Call Protection

Terms for some loans may be changing. Lenders are asking for call protection on loans, which may make them more attractive to insurers, said Richard Farley, a New York-based attorney with Paul Hastings LLP, which advises banks that syndicate loans.

“Insurance money has become a lot more relevant in terms of what you need to get a deal done because the retail money isn’t there,” he said.

Insurers purchased 6.7 percent of loans sold to institutional investors in the second quarter, up from 1.9 percent in 2008, according to S&P LCD. Those figures may understate the companies’ investments in the asset class because they don’t include funds managed for insurers by outside firms.

The notional volume of the Standard & Poor’s/LSTA Loan index was $519 billion in August, down 12.6 percent from 2008 when it was $594 billion, according to a report by New York- based CreditSights.

Replacing CLOs

Collateralized loan obligations, which pool leveraged loans and slice them into securities of varying risk and return, once dominated the primary institutional loan market. Their share has contracted along with the decline in volume. CLOs comprised 41.5 percent of the market in the second quarter this year, down from 52.2 percent in 2008 and 66.7 percent in 2002, according to S&P LCD.

The total return on the S&P/LSTA U.S. Leveraged Loan 100 Index, which tracks the 100 largest dollar-denominated first- lien leveraged loans, was down 2.4 percent this year through yesterday. It declined 4.9 percent in August, the biggest monthly slide since November 2008. U.S. high-yield bonds have lost 0.14 percent this year, according to Bank of America Merrill Lynch index data. The debt lost 4 percent in August.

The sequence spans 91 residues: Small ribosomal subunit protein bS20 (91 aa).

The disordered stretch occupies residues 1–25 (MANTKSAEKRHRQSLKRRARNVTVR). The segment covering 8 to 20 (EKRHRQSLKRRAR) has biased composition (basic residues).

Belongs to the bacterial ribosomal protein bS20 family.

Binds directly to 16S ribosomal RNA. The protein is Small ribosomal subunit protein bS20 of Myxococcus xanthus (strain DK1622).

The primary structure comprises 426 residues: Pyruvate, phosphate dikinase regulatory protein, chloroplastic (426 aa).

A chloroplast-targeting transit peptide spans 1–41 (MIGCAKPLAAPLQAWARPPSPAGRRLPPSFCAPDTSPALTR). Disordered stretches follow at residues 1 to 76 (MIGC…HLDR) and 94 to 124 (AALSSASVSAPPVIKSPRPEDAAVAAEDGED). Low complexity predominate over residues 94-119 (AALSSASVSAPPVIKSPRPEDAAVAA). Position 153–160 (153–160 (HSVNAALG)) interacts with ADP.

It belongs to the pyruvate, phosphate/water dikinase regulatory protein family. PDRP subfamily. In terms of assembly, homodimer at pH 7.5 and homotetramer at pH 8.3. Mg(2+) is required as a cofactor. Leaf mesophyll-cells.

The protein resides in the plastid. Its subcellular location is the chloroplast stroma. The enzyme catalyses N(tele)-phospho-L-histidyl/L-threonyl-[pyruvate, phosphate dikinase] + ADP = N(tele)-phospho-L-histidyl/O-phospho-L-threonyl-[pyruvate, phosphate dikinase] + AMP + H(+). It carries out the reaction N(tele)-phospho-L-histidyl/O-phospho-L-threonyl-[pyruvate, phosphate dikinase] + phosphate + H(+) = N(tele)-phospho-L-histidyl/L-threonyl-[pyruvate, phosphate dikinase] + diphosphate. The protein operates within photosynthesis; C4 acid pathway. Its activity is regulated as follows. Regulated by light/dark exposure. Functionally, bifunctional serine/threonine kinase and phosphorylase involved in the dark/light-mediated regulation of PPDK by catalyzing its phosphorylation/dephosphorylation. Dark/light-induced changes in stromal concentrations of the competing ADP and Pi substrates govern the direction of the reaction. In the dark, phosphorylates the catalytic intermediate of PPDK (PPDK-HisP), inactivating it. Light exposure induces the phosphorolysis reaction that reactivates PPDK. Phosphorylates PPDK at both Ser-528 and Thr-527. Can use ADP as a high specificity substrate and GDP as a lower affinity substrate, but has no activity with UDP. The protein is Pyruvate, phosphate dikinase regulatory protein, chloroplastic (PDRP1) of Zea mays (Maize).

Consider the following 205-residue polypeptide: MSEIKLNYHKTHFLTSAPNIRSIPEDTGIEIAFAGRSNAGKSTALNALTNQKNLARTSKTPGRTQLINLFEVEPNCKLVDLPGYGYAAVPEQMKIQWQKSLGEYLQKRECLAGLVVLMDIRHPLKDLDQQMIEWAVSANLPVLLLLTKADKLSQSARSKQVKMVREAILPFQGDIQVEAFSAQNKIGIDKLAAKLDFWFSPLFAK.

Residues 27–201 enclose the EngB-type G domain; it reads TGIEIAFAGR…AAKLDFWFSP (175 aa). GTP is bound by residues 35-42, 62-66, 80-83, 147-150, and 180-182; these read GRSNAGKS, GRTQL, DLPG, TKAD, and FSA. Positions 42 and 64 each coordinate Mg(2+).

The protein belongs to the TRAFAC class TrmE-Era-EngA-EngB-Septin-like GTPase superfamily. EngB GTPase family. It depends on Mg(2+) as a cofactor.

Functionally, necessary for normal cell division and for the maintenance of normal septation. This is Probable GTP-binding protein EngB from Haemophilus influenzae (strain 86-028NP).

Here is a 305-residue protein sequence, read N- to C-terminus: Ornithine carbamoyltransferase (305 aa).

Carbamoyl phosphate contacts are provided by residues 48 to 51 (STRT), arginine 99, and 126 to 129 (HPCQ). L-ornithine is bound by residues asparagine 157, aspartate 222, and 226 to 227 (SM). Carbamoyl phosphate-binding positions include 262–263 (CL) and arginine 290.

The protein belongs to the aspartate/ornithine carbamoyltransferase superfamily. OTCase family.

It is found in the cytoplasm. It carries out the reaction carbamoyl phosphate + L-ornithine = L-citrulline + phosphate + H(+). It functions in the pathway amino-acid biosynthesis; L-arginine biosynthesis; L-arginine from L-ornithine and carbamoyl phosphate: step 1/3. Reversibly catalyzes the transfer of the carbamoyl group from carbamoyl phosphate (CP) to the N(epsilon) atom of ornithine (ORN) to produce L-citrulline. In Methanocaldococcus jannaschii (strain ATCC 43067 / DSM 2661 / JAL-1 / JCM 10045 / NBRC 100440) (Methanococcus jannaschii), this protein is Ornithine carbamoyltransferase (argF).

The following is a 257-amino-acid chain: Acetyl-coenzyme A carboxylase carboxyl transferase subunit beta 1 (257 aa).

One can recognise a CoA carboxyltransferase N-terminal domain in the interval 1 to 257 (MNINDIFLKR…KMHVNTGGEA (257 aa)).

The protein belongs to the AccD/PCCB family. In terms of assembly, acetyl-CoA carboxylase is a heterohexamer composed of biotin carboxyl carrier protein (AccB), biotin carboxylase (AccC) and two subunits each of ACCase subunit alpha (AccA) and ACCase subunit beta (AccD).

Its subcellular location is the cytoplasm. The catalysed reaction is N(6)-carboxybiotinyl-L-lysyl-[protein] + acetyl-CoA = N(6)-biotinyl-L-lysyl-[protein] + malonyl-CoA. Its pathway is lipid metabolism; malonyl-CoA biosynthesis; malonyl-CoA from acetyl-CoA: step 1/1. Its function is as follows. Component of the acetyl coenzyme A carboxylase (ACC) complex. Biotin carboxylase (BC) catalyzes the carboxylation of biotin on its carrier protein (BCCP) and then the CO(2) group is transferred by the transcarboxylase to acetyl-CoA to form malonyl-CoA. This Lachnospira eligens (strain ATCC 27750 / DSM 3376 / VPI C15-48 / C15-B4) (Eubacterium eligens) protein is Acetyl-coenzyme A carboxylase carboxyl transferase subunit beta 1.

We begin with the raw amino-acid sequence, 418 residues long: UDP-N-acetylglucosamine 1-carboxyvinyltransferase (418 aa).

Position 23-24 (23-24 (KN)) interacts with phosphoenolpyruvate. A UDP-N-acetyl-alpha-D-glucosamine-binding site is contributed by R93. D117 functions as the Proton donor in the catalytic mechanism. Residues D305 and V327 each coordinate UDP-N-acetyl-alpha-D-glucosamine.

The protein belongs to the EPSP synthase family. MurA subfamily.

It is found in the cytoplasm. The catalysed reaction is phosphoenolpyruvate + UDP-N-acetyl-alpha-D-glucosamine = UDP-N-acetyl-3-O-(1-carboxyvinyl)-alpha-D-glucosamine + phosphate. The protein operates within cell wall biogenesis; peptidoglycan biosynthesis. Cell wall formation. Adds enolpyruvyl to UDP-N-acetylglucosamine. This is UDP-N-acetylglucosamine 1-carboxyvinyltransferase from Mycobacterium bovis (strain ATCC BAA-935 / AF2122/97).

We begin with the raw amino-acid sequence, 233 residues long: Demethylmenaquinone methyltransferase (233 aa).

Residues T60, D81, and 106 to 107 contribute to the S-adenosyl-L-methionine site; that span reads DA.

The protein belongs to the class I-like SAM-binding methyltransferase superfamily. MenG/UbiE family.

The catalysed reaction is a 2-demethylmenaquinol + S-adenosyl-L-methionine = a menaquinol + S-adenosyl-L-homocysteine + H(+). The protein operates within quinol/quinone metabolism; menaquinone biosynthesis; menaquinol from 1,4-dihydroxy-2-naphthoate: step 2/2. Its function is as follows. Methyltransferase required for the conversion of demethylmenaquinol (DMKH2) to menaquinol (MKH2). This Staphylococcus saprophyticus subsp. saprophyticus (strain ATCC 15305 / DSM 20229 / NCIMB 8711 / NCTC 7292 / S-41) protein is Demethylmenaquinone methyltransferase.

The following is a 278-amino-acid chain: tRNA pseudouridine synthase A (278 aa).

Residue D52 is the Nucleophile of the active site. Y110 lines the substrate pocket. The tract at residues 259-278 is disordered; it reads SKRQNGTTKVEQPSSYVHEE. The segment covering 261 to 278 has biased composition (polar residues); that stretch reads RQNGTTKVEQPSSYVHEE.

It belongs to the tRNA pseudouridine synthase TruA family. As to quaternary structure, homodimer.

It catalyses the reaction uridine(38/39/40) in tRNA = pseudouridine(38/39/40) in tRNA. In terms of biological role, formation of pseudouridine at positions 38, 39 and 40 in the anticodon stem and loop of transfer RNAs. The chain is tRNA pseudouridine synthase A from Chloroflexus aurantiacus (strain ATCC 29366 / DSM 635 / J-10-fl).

The insurance industry’s investment in loans won’t happen immediately, said BlackRock’s Hart.

Insurers are “a very deliberate investor class,” he said. “This is pragmatic, step-by-step thoughtfulness. It won’t be a flood, but rather a consistent stream.”

--Editors: Dan Reichl, Steve Dickson

To contact the reporters on this story: Noah Buhayar in New York at nbuhayar@bloomberg.net; Richard Bravo in New York at rbravo5@bloomberg.net.

To contact the editors responsible for this story: Dan Kraut at dkraut2@bloomberg.net; Faris Khan at fkhan33@bloomberg.net